He also made it possible to make the 3D printer even more awesome by designing the Skulltruder, adding a little gothic bling to what is essentially an engineering project.

'Dita' Gown by Michael Schmidt and Francis Bitonti 3D Printed by Shapeways on Flickr.

Via Flickr:
3D printed gown designed by Michael Schmidt and Francis Bitonti modeled by queen of burlesque Dita Von Teese.

Full info on the Shapeways Blog…

Photo by Albert Sanchez Photography

Comparing Apples and Oranges: Injection Molding vs 3D Printing

We often get asked ‘at what point does it become cheaper to mass produce and item rather than 3D print it? at which point we have to ask what do you want to make, in what material and to what level of complexity or customization?  To approach a need and simply switching method of manufacturing misses the power of 3D printing.

A recent blog post by 3sourceful compared the cost of manufacturing two items using Shapeways 3D printing and Protomold to make injection molded parts.

"In this case, we prices out two different parts.  One, a very small bracket (~1cm^3) and one a larger jig (~50 cm^3).  To compare, we obtained quotes from Shapeways and Protomold.  And for simplicity, we just assume the cheapest material from each.    We then plotted out the total cost of production for different quantities.  As we would expect, the tooling costs of the molds resulted in 3D printing being cheaper at lower quantities in both cases.    But, in the case of the larger part, the cost of the 3D printing material meant that over 100 units, Protomold became the cheaper solution.  Where, for the smaller part, 3D printing was cost effective over 1000 units.”

This is great for a simple equation for comparing the cost of a simple part required in bulk like their bracket, but if there is any level of complexity in the part or strict tolerances, the price to injection mold is likely to quickly increase, where as the price to 3D print would likely stay the same or may actually be reduced if the complexity is in the form of meshed or perforated features.  The larger item might not have taken advantage of the density discount on Shapeways that can dramatically reduce the cost of large parts.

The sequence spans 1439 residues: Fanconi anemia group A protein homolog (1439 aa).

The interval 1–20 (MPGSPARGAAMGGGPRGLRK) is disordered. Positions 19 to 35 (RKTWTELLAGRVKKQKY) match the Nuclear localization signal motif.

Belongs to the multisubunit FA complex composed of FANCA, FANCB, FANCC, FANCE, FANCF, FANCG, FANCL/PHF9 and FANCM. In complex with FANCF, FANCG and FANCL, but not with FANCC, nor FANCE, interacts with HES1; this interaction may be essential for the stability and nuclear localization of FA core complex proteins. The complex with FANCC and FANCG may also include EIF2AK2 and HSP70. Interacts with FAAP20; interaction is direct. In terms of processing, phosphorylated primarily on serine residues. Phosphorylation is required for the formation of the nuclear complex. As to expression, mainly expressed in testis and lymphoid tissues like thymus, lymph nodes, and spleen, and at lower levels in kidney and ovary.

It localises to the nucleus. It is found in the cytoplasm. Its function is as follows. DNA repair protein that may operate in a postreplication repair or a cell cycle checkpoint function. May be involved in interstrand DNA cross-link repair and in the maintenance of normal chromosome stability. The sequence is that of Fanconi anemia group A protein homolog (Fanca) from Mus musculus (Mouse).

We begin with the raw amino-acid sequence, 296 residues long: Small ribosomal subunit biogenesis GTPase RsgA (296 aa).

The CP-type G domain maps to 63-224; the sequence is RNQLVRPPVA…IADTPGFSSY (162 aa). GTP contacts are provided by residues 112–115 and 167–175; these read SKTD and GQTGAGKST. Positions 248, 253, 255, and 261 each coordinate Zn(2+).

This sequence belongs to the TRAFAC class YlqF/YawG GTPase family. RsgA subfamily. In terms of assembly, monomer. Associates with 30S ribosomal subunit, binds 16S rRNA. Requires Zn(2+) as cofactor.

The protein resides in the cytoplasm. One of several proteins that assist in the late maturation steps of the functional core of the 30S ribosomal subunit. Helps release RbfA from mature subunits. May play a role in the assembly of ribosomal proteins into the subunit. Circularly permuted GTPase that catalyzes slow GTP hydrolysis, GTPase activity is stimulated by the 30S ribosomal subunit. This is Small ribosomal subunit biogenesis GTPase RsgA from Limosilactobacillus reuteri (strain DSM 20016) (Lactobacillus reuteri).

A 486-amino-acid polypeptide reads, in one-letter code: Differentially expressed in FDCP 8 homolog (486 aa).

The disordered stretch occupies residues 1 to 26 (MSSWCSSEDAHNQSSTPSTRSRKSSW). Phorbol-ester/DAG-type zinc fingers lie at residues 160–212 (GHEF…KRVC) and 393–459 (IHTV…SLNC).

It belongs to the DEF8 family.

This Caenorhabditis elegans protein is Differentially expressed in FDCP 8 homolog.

The comparison does not take into account the upfront investment required along with cost to warehouse and distribute the injection molded parts with the liability of predicting sales and holding inventory that may not sell.  Customization and/or fast iteration is also an incredibly powerful advantage of 3D printing not so easily posible with injection molded parts. If you want to make 1000 components that are very similar but not the same, the cost to 3D print remains the same where as with injection molding you will need to invest in 1000 different molds, or at the very least, 1000 different mold inserts which would then need to be manually changed out after each part is manufactured.  

Same too with fast iteration, if you want to modify your design in any way to optimize your design there is no additional cost or delay with 3D printing where as with injection molding you would need to retool in most instances, adding greater cost that would need to then be amortized across the sale of your product.

The post title rightly sums up the equation cost = f(size, quantity, technology) + a whole lot more, where the ‘whole lot more’ is just as important as the rest of the equation.

Join Shapeways to Discuss Fashion Innovations in 3D Printing at Eyebeam in NYC

As we see more and more fashion designers like Kimberly Ovitz embrace 3D printing as a way to take their designs direct to market we need to discuss what directions are most suitable to be explored in 3D printing fashion.  Jewelry is an easy win when we can 3D print items in materials such as Stainless Steel and Sterling Silver but we are also seeing more and more textile like geometries being 3D printed in Nylon to create digital fabrics

Eyebeam in New York City is hosting a panel discussion on Fashion Innovations in 3D Printing on the 27th of February to explore the intersection between fashion and 3D printing highlighting collaborations between fashion designers, technologists and manufacturers such as Shapeways.

As part of the Computational Fashion program series, Eyebeam presents an exciting event featuring designers and producers using cutting edge 3D printing techniques to push the boundaries of fashion. From the runway to the DIY hackerspace, 3D printing and rapid prototyping have become an increasingly popular and accessible way to produce objects that are both highly complex and easily replicable.  

Presenters include:

Joris Debo, Creative Director (.MGX by Materialise)

Duann Scott, Designer Evangelist (Shapeways)

Bradley Rothenberg, architect & Gabi Asfour, designer (threeASFOUR)

Alexandra Samuel, Dan Selden & Ross Leonardy (Crowd Control)

Date:  27 Feb 2013

Hours:  6:30PM

Cost:  $10 Venue:  

Venue:  Eyebeam, 540 W 21st St  New York, NY 10011

Tickets are now available

Image via Flickr Attribution Some rights reserved by ol slambert